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Linux in a Nutshell covers the core commands available on common Linux distributions. This isn't a scaled-down quick reference of common commands, but a complete reference containing all user, programming, administration, and networking commands.
This book also documents a wide range of GNU tools for UNIX users who have GNU versions of standard UNIX tools. You'll find all the essential commands you need to run your system, as well as all the commands that historically have been included on UNIX systems.
New material in the second edition includes the popular LILO and Loadlin programs used for dual-booting, a Perl quick-reference, and RCS/CVS source control commands.
Linux in a Nutshell: A Desktop Quick Reference is a 612-page command and program reference guide for this red-hot Unix derivative. While Linux couldn't be easier to get--it's a free download from the Web--clear and concise documentation is key to successful application.
Linux in a Nutshell: A Desktop Quick Reference is only a minimal introduction to this remarkable operating system; the book's real strength lies in the simple alphabetical table of Linux commands that runs for more than 150 pages. Each command is documented with its various switches including occasional examples and brief overviews of especially interesting commands. Author Ellen Siever dedicates a section of the book to covering three common shell programs for Linux: bash, csh, and tcsh. In the short introduction to shells, Siever lists the commands that are common to all three as well as those that differ. This is followed by individual references for each.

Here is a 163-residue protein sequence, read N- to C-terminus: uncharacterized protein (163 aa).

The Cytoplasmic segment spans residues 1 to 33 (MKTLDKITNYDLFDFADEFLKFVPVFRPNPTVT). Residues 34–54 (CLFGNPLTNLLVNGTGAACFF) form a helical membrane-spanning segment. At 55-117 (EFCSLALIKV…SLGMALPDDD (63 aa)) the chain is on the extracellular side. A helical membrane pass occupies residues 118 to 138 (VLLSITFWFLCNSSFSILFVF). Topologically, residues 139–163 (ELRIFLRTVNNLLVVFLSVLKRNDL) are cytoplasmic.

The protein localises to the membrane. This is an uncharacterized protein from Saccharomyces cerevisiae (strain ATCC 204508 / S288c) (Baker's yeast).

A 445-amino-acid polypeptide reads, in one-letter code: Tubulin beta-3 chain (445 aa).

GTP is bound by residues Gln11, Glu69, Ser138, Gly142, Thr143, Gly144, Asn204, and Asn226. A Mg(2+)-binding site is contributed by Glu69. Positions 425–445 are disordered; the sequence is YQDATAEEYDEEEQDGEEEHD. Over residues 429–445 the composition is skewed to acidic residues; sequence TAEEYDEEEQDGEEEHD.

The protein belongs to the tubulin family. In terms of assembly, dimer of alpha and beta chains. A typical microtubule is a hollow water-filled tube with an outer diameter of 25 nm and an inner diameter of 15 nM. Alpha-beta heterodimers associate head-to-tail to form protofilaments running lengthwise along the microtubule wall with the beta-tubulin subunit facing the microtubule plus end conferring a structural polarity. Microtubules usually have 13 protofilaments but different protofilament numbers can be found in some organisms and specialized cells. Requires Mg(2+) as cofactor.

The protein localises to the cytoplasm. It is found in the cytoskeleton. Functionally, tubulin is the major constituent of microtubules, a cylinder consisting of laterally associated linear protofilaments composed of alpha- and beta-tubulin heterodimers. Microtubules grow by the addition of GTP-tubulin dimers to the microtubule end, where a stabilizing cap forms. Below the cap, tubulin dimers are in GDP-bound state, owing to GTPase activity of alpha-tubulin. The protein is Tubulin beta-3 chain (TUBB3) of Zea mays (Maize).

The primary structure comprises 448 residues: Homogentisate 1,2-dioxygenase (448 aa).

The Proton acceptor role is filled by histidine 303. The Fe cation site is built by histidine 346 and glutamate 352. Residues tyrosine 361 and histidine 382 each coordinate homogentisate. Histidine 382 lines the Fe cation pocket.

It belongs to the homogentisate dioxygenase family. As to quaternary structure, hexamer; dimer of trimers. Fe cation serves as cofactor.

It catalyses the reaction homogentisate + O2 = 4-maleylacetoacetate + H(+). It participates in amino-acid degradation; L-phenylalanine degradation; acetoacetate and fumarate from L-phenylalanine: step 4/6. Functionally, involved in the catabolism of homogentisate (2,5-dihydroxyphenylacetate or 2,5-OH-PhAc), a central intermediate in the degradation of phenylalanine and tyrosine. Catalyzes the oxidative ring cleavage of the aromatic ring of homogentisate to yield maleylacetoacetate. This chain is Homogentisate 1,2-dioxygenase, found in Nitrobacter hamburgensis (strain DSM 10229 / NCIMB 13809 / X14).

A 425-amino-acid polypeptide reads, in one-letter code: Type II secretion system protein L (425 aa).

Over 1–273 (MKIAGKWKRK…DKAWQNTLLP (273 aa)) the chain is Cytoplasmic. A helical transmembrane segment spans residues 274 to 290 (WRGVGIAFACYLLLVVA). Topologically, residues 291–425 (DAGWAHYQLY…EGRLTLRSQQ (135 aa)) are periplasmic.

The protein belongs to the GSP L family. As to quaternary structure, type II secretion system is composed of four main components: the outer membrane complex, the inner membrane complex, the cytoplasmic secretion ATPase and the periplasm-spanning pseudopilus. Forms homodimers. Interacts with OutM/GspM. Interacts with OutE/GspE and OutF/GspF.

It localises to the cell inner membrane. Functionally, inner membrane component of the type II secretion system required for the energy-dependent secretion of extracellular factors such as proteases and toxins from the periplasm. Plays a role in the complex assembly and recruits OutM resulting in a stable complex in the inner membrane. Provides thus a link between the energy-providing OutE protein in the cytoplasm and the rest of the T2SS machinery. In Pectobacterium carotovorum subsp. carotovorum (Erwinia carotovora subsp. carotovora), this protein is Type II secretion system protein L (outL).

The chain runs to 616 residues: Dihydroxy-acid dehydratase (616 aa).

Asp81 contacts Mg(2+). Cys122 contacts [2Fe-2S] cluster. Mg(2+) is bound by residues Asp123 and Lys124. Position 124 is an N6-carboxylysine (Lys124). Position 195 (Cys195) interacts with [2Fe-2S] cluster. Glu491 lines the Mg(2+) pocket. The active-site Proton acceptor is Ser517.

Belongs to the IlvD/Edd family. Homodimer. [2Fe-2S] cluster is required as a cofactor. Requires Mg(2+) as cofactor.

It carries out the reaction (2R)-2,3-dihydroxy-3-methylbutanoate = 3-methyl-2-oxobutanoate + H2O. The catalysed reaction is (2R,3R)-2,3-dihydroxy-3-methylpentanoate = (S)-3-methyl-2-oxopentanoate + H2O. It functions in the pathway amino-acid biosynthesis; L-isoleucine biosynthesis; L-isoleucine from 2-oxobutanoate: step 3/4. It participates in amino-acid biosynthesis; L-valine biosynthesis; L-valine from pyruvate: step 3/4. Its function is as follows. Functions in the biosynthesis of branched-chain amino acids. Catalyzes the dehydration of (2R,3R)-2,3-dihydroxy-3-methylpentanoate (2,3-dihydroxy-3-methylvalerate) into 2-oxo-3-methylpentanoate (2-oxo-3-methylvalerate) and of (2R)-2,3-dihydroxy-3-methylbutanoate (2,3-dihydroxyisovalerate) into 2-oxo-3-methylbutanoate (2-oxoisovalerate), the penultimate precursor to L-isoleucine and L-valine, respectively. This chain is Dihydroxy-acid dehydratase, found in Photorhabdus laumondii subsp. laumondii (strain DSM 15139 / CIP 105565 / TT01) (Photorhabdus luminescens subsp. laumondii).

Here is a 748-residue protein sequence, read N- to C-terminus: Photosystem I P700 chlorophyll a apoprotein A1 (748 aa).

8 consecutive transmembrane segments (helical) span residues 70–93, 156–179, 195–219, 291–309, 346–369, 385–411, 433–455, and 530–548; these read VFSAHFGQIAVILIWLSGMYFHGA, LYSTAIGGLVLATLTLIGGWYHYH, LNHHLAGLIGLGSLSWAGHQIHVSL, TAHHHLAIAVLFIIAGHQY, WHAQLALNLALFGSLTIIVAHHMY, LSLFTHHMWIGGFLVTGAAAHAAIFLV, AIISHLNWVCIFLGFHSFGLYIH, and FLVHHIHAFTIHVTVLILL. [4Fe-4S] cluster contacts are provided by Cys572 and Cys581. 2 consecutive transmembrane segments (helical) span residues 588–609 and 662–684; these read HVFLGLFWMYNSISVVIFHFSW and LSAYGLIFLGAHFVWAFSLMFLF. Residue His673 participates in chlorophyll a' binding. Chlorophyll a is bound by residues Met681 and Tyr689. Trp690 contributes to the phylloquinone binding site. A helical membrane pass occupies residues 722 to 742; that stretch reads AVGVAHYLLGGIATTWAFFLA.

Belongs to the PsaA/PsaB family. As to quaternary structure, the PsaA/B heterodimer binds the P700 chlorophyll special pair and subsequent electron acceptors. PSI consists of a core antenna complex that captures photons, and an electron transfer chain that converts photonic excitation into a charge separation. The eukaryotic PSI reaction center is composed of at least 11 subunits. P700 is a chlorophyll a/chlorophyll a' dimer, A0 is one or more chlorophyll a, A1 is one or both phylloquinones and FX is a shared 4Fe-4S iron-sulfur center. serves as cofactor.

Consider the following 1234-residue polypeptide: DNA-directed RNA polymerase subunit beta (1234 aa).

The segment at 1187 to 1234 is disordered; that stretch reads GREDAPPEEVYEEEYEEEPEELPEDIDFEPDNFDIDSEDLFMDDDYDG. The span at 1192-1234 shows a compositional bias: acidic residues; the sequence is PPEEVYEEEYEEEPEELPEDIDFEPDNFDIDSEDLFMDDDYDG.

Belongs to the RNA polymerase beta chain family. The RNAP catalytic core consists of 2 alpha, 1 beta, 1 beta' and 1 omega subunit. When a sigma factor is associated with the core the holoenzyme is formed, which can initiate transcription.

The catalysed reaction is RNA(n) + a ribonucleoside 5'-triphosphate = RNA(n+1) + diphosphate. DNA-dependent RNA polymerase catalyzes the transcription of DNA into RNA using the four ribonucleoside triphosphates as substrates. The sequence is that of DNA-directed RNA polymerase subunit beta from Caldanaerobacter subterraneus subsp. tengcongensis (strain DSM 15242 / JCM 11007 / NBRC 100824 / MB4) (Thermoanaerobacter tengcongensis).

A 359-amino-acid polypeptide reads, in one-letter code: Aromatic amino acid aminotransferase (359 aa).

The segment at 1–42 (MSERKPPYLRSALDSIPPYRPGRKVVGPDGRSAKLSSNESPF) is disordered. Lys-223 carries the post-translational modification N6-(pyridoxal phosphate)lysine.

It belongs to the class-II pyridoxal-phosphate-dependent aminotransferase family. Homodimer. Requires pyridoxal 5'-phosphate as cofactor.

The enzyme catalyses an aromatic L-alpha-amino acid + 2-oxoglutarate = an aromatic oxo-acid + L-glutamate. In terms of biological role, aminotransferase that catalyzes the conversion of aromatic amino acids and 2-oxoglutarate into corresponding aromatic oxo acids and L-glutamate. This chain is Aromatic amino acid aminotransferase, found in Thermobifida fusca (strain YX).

Coverage of the Emacs, ex, sed, and vi programs and command sets comprise the material on Linux text editors. The gawk scripting language is also represented, as well as sections detailing programming commands and the RCS and CVS file-versioning programs. The book also covers Perl, system administration commands, and dual booting.
While Linux can be lots of fun, no one should dive in ill equipped. Using Linux in a Nutshell: A Desktop Quick Reference will help you navigate this OS safely. --Stephen Plain
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